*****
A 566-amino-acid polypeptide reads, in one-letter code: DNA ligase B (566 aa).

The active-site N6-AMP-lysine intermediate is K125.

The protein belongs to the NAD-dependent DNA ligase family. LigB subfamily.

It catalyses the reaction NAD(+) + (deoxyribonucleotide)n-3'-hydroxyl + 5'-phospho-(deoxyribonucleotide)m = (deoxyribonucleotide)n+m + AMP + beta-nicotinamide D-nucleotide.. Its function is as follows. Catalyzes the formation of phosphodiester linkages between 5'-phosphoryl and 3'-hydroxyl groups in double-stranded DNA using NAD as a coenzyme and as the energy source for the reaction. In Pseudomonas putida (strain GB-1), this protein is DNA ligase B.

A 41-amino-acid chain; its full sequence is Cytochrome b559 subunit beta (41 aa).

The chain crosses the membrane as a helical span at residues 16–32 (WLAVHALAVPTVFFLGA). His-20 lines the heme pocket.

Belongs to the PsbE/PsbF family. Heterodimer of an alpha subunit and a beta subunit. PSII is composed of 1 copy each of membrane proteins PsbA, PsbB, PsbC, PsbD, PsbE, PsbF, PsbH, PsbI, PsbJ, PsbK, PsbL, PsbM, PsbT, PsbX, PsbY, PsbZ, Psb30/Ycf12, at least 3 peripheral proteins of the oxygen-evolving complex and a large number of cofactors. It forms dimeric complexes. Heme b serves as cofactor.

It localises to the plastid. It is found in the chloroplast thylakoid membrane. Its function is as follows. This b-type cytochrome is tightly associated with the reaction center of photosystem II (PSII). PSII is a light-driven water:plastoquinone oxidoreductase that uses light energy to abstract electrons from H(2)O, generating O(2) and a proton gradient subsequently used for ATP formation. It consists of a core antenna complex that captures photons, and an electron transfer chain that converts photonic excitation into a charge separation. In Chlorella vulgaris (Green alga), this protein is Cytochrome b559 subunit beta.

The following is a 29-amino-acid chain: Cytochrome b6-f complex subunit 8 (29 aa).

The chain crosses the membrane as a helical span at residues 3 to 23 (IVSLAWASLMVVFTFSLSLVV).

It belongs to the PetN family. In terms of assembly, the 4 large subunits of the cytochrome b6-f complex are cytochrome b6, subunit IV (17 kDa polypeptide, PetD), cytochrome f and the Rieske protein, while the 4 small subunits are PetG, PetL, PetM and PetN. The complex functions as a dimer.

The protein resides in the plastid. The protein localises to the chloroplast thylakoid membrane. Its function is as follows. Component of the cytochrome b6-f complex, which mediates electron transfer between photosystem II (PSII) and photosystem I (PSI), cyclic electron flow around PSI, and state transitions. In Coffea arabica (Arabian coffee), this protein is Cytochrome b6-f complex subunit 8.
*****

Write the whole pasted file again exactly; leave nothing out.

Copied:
A 566-amino-acid polypeptide reads, in one-letter code: DNA ligase B (566 aa).

The active-site N6-AMP-lysine intermediate is K125.

The protein belongs to the NAD-dependent DNA ligase family. LigB subfamily.

It catalyses the reaction NAD(+) + (deoxyribonucleotide)n-3'-hydroxyl + 5'-phospho-(deoxyribonucleotide)m = (deoxyribonucleotide)n+m + AMP + beta-nicotinamide D-nucleotide.. Its function is as follows. Catalyzes the formation of phosphodiester linkages between 5'-phosphoryl and 3'-hydroxyl groups in double-stranded DNA using NAD as a coenzyme and as the energy source for the reaction. In Pseudomonas putida (strain GB-1), this protein is DNA ligase B.

A 41-amino-acid chain; its full sequence is Cytochrome b559 subunit beta (41 aa).

The chain crosses the membrane as a helical span at residues 16–32 (WLAVHALAVPTVFFLGA). His-20 lines the heme pocket.

Belongs to the PsbE/PsbF family. Heterodimer of an alpha subunit and a beta subunit. PSII is composed of 1 copy each of membrane proteins PsbA, PsbB, PsbC, PsbD, PsbE, PsbF, PsbH, PsbI, PsbJ, PsbK, PsbL, PsbM, PsbT, PsbX, PsbY, PsbZ, Psb30/Ycf12, at least 3 peripheral proteins of the oxygen-evolving complex and a large number of cofactors. It forms dimeric complexes. Heme b serves as cofactor.

It localises to the plastid. It is found in the chloroplast thylakoid membrane. Its function is as follows. This b-type cytochrome is tightly associated with the reaction center of photosystem II (PSII). PSII is a light-driven water:plastoquinone oxidoreductase that uses light energy to abstract electrons from H(2)O, generating O(2) and a proton gradient subsequently used for ATP formation. It consists of a core antenna complex that captures photons, and an electron transfer chain that converts photonic excitation into a charge separation. In Chlorella vulgaris (Green alga), this protein is Cytochrome b559 subunit beta.

The following is a 29-amino-acid chain: Cytochrome b6-f complex subunit 8 (29 aa).

The chain crosses the membrane as a helical span at residues 3 to 23 (IVSLAWASLMVVFTFSLSLVV).

It belongs to the PetN family. In terms of assembly, the 4 large subunits of the cytochrome b6-f complex are cytochrome b6, subunit IV (17 kDa polypeptide, PetD), cytochrome f and the Rieske protein, while the 4 small subunits are PetG, PetL, PetM and PetN. The complex functions as a dimer.

The protein resides in the plastid. The protein localises to the chloroplast thylakoid membrane. Its function is as follows. Component of the cytochrome b6-f complex, which mediates electron transfer between photosystem II (PSII) and photosystem I (PSI), cyclic electron flow around PSI, and state transitions. In Coffea arabica (Arabian coffee), this protein is Cytochrome b6-f complex subunit 8.